During the process of shutting off photo-activated RHO, the protein arrestin binds to the phosphorylated C-terminal tail as well as cytoplasmic loops I and II of RHO (37,38). Binding of arrestin to cytoplasmic loop III is thought to be directly correlated to the phosphorylation state of RHO’s C-terminus (38). This binding of arrestin to RHO blocks RHO’s interaction with transducin (37,39,40). In a mouse model in which arrestin is knocked out, there was an abundance of photo-activated RHO, but initial analysis of retinal morphology showed that the overall structure of the retina was not affected by the presence of this activated, phosphorylated RHO (41). However, upon careful examination of the rod photoreceptor cells, it was found that there was both disorganization and a decrease in the length of the OS (41). Interestingly, animals that were reared in darkness showed less prominent retinal abnormalities, suggesting that a RHO molecule that is unable to be turned off after light stimulation can be quite detrimental to the health of the retina (in contrast to an un-activated molecule). In Drosophila as well as in the RHO mutant transgenic mouse model K296E, it was found that formation of a persistent RHO/arrestin complex was implicated in photoreceptor cell death, and when this complex was prevented from forming, degeneration was also prevented (42–45). These results support the hypothesis generated from the arrestin knock-out mouse model; namely that a constitutively activated form of RHO is harmful to the retina (41). The C-terminus of RHO also has been shown to be essential for RHO’s proper transport through the secretory system. Upon a loss of its five highly conserved C-terminal amino acid residues (QVS(A)PA), RHO is improperly transported through the secretory system, specifically the trans-Golgi network (20,28).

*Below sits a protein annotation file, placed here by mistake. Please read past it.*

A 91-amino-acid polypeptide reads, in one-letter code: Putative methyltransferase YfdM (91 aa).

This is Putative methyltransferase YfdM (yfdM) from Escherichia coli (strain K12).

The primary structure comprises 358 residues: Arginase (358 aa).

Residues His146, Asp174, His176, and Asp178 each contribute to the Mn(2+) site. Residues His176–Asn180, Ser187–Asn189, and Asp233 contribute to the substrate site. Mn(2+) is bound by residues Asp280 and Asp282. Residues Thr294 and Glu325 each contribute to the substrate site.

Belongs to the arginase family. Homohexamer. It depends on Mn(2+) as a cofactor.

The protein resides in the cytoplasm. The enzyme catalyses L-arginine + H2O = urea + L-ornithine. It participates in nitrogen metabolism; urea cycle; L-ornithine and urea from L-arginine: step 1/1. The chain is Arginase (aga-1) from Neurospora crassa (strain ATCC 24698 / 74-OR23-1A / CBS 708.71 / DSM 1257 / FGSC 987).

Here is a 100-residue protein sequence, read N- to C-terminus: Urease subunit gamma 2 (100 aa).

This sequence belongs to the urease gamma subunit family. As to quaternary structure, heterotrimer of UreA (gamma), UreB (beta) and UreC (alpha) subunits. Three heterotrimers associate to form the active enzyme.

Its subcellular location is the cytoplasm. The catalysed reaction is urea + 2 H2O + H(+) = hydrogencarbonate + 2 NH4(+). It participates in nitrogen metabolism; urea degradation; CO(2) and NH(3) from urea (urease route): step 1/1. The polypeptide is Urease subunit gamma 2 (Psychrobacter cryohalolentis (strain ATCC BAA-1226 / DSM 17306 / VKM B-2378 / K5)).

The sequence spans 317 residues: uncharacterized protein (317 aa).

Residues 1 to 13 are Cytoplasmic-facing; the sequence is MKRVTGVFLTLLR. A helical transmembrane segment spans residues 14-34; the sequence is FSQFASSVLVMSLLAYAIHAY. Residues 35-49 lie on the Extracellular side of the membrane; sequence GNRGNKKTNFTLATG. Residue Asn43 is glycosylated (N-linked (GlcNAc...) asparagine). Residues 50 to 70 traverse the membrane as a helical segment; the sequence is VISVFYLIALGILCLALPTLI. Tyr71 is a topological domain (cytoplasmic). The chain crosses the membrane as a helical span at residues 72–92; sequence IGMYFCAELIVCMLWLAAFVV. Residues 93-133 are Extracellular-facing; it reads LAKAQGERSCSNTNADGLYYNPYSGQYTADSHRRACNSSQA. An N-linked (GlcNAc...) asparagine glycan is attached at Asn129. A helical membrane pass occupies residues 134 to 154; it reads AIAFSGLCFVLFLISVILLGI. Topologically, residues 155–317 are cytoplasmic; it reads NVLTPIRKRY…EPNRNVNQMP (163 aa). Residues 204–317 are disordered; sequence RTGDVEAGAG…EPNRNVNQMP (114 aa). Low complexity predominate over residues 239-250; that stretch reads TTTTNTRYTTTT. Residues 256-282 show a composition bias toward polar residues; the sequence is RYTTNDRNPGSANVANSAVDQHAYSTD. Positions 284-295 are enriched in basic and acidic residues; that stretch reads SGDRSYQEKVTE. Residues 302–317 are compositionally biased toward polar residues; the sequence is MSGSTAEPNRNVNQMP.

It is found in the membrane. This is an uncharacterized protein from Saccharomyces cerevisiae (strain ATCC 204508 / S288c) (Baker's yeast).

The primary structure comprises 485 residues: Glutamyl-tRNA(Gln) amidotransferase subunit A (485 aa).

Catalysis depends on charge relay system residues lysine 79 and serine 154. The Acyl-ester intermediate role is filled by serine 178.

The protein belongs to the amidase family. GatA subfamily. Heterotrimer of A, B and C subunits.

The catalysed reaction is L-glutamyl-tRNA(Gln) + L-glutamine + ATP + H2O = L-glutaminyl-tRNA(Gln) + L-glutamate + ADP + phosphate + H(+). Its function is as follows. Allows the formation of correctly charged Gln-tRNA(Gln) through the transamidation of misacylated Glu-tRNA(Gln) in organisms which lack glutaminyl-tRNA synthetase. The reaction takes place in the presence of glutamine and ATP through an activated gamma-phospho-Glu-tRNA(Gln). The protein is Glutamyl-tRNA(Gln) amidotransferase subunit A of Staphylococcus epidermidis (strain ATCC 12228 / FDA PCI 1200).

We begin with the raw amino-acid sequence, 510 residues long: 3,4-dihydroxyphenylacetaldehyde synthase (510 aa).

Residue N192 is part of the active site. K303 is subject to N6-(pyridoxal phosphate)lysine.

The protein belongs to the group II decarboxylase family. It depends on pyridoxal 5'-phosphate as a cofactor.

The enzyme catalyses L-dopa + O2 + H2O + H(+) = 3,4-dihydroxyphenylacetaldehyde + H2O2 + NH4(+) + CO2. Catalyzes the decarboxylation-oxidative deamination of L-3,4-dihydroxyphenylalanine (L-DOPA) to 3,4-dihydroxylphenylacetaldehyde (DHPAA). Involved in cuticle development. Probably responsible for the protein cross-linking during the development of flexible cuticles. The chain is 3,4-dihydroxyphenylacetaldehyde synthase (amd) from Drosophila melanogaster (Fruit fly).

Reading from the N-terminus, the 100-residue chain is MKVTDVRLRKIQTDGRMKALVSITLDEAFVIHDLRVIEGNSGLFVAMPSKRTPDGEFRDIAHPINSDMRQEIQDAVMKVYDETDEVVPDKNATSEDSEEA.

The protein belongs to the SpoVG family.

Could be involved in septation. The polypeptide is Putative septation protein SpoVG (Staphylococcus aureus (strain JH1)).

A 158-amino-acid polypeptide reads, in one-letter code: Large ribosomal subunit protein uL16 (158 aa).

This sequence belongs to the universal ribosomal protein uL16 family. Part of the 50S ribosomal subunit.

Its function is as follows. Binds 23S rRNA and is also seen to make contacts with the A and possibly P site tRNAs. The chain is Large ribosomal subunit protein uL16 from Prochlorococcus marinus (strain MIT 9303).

The intradiscal/extracellular domain of RHO contains the N-terminus as well as several extracellular loops between the transmembrane domains. A number of mutations within this domain have been shown to lead to autosomal dominant retinitis pigmentosa (ADRP), a retinal degenerative disease that is characterized by night blindness and an initial loss of peripheral vision. As the disease progresses there is an eventual total loss of vision (46,47). It is thought that mutations at residues within the intradiscal domains lead to protein misfolding and subsequent accumulation of the protein in the secretory system, leading ultimately to the disease phenotype (48,49).